REVIEW: The Young Pope wants your Cherry Coke Zero

There's a new pope in town.
There’s a new pope in town.

I had a fevered dream this past weekend.

In this dream, the Pope climbed from under a mountain of babies. He showered and I saw his buttocks. A man with a grotesque mole was put in his place. I learned that Cherry Coke Zero is the breakfast of champions.

And all of this madness? It played out like some Euro-cult cinema classic from the 1970s.

Naturally, I’m speaking of my experience watching the first episode of The Young Pope. It’s the latest drama rolled out by HBO. I’ve never seen John from Cincinnati, but I’ve read many articles describing its strangeness, and I can imagine the same executives who gave the green light to that well-known strange show jumped at The Young Pope. I’ve only seen the pilot episode, so I don’t know if The Young Pope holds its narrative thread better than John from Cincinnati, but I sure hope so.

Ostensibly, I can’t tell you what points the show is trying to make or where the plot will turn. It’s not because of spoiler worries. It’s because I don’t know. The series pilot is a lucid dream. It is disjointed, but it works. Similar to how David Lynch’s Mulholland Drive works while Lost Highway didn’t (to most viewers).

The biggest revelation to this viewer is how astoundingly magnetic and believable Jude Law is as Pope Pius XIII. He’s an actor I’ve always enjoyed, but I’ve never seen him as a thespian of the highest order. His best roles have always been his looser, edgier characters (think Gigolo Joe in A.I. or Ted Pikul in eXistenZ), and he completely inhabits Pius XIII.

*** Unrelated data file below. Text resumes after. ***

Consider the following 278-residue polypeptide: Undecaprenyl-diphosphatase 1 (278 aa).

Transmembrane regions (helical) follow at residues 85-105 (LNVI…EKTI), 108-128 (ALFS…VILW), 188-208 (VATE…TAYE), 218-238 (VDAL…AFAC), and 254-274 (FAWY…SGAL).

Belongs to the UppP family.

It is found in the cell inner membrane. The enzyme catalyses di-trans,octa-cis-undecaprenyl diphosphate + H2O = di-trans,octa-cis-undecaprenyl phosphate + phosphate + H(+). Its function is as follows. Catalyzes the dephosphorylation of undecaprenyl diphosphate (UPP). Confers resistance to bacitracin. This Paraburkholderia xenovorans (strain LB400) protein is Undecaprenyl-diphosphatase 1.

Cardinal Voiello doesn't have a chance.
Cardinal Voiello doesn’t have a chance.

The barest of setups is provided in the pilot. The Vatican cardinals have elected Lenny Belardo. Lenny is American and, of course, young (particularly by pope standards). The cardinals, behind Cardinal Voiello, feel they can manipulate him due to his inexperience.  Sister Mary, played by Diane Keaton (who, like Jude Law, is fantastic), is the one person who truly knows Lenny (she helped raise him), but you get the sense that even her influence on the young pope is minor despite the respect he shows her.

The cinematography is inspired. The costume design is on point. The Euro-cinema style fits the tone.

I look forward to watching the rest of the episodes in the coming weeks. Would I suggest it to you? I would if you’re a fan of incredible filming and acting. If you like straightforward stories, then maybe not.

An Aside: Pope Pius XIII forgave my sins on Twitter. Now I’m feeling good about my chances of stepping through the pearly gates.


Leave a Reply